The White Album is 50 yeas old now, which gave the music world a good reason to take a long look back. At over 90 minutes and 30 songs, the whole thing kicks off with ‘”Back In The USSR”, a Beach Boys-tinged rocker that Paul McCartney wrote while in India, as a parody to Chuck Berry’s “Back in The USA”.
That’s a pretty good starting point for an album that’s all over the map. And still, on The White Album (officially The Beatles) there’s a song for everyone, whether you like to hear it slow, loud, sped up, tape looped, electric, or acoustic. As Rolling Stone wrote in its review at the time: “you are either hip to it, or you ain’t.”
When I found the album, or, should I say, it found me, I was still connecting the dots. I came to it in 1998; that’s the year I was introduced to Radiohead’s cinematic The Bends, which seemed to owe a lot to The Beatles. And so I dove in.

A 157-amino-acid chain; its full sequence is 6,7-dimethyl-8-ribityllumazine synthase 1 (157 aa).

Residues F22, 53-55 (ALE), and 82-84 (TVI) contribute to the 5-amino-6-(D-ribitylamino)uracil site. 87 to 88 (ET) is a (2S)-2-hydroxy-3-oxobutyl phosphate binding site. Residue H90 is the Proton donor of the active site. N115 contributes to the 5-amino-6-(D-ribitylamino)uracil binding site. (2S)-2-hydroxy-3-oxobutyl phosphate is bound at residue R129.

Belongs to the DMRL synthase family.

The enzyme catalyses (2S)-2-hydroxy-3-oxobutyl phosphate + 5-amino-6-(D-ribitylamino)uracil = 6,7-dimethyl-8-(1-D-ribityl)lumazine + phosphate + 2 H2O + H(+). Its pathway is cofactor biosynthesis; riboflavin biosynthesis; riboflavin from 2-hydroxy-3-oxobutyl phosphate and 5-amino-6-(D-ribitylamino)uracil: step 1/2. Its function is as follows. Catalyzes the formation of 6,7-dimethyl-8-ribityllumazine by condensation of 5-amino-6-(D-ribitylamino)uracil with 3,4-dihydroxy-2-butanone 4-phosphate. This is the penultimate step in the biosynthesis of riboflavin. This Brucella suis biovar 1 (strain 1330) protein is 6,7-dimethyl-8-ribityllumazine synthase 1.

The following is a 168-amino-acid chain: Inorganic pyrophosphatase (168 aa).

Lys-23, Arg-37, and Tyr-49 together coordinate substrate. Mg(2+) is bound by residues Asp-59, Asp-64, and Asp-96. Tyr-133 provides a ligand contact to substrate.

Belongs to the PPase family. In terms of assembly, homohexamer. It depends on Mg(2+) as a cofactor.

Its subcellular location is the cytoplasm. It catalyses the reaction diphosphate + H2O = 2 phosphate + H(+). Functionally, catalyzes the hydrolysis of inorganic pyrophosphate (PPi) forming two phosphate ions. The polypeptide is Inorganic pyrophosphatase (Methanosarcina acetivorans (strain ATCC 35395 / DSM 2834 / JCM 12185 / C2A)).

I bought a used copy at the discount record store, went straight home, put on my headphones, and sat back expectantly to hear what the lads were up to this time. If it were 1968, and not 30 years later, I’d have thought the first two songs (“USSR” is followed by “Dear Prudence”) could have alone saved the world.
The White Album, as a certain clairvoyant named Danger Mouse proved many years later, is the ultimate mash-up-material. There was something insane about the songs, and the way the band could make candy-flavored pop, roots and country, Helter-Skelter-styled metal, children’s music, experimental noise, psychedelics – and let’s not forget, a monkey – all fit into one.